I agree completely with what you said. What I want to do is only actually load the couple of rows of data that are "in view". The bit I'm having trouble with is how to give the impression that these rows are part of a much bigger data set. – gordon Jan 14 '13 at 8:55
  • And i'm here searching for a dom unloader – CodeGuru Oct 3 '15 at 16:32
25

I like the angular-ui implementation ui-scroll...

https://github.com/angular-ui/ui-scroll

... over ngInfiniteScroll. The main difference with ui-scroll from a standard infinite scroll is that previous elements are removed when leaving the viewport.

From their readme...

The common way to present to the user a list of data elements of undefined length is to start with a small portion at the top of the list - just enough to fill the space on the page. Additional rows are appended to the bottom of the list as the user scrolls down the list.

The problem with this approach is that even though rows at the top of the list become invisible as they scroll out of the view, they are still a part of the page and still consume resources. As the user scrolls down the list grows and the web app slows down.

This becomes a real problem if the html representing a row has event handlers and/or angular watchers attached. A web app of an average complexity can easily introduce 20 watchers per row. Which for a list of 100 rows gives you total of 2000 watchers and a sluggish app.

Additionally, ui-scroll is actively maintained.

  • 1
    vote for you though I hate switching from already working but poorly maintained infinitescroll – Phung D. An Nov 13 '15 at 5:03
16

It seems that http://kamilkp.github.io/angular-vs-repeat would be what you are looking for. It is a virtual scrolling directive.

  • This one is really awesome, but I am not lucky after reading their known limiations. +1 – Phung D. An Nov 27 '15 at 7:54
8

So turns out that the ng-grid module for AngularJS has pretty much exactly what I needed. If you look at the examples page, the Server-Side Processing Example is also an infinite scrolling list that only loads the data that is needed.

Thanks to those who commented and answered anyway.

Latest URL : ng-grid

  • 5
    The examples page doesn't seem to match your original question. They are only rendering the DOM elements that are within the viewport but are not loading the data to match the viewport. They are loading the data using traditional paging. Perhaps they have changed their example. Was it working as described in your initial question? – Richard Zschech May 30 '13 at 16:14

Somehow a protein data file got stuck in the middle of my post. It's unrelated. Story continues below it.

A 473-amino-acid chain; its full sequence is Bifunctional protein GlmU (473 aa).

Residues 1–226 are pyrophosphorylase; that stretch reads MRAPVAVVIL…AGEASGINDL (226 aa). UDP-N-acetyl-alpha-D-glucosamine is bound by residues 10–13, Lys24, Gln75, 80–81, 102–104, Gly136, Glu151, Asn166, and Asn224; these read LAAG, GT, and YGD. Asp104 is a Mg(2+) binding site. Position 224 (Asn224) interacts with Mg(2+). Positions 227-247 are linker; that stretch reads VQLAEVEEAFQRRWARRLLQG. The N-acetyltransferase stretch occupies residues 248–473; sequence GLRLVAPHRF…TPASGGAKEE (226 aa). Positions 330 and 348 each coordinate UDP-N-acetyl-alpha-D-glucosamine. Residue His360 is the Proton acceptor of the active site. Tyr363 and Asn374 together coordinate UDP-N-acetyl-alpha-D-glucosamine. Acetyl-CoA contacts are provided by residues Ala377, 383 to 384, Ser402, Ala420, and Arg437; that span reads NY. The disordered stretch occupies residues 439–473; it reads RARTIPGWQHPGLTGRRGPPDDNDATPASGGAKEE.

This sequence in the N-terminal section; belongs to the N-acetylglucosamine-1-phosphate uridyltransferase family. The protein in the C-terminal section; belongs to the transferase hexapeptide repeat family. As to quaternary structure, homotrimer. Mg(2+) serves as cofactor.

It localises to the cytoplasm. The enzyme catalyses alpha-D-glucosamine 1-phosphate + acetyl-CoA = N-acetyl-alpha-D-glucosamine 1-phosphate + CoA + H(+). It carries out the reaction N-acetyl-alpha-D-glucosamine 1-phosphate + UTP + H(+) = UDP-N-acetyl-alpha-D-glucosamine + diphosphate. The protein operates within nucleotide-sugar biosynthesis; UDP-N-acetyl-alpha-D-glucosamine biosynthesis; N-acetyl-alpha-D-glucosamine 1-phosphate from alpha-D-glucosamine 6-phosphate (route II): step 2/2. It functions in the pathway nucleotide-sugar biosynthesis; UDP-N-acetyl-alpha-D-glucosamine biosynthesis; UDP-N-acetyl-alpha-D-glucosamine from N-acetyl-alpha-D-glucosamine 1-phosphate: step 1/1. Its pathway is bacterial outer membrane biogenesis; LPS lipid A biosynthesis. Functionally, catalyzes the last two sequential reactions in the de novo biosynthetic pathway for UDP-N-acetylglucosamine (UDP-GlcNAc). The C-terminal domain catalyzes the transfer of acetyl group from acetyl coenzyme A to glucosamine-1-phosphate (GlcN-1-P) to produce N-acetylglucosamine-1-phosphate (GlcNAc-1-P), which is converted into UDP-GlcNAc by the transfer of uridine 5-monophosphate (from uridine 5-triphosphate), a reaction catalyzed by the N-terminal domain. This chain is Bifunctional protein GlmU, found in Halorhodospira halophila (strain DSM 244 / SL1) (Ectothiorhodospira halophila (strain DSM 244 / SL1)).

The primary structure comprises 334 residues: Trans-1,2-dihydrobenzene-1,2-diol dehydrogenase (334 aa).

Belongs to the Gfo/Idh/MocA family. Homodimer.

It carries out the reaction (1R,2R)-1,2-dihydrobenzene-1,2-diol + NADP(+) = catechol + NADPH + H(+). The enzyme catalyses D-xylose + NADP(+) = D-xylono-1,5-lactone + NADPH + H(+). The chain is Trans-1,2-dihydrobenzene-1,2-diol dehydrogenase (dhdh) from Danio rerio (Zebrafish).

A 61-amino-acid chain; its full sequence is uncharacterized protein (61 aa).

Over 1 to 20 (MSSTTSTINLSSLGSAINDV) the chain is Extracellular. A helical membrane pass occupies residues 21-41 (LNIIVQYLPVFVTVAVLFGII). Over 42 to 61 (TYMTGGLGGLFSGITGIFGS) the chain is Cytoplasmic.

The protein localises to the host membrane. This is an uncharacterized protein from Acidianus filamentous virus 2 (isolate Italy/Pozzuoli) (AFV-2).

• 2
    @RichardZschech No, subsequently I found out that the examples worked as you described. I didn't have any look searching for an alternative, so I've since changed the page's design. – gordon Jun 4 '13 at 8:09
  • this looks like the most robust, modular solution. ability to expand rows is definitely a nice plus. i do not see as many features with any other library. ng-vs-scroll looks like it has high performance, but also looks like its rotting on the git tree =/. – FlavorScape Jan 8 '16 at 18:47
6

You may try using ng-infinite-scroll :

http://binarymuse.github.io/ngInfiniteScroll/

  • 12
    Note that this is for Facebook-style truly-infinite scroll, where the scrollbar begins sized to the initially-loaded content, then jumps repeatedly as the user scrolls to the end of what's loaded so far. This is as opposed to replacing a finite-but-long list with a big box sized to the height a table would be if all rows had loaded, and using fixed-height rows dynamically loading in sets of rows as the user scrolls, so the scrollbar never jumps (as this question was originally asking about). It's unfortunate there's no clearly established terminology for this distinction. – Chris Moschini Mar 4 '14 at 3:16
2

Check out virtualRepeat from Angular Material

It implements dynamic reuse of rows visible in the viewport area, just like ui-scroll

  • It may work for a very basic case. But there are some limitations for this component in case you are actually having more directives as list items. see discussion – Vladimir M Apr 18 '17 at 6:44

Not the answer you're looking for? Browse other questions tagged or ask your own question.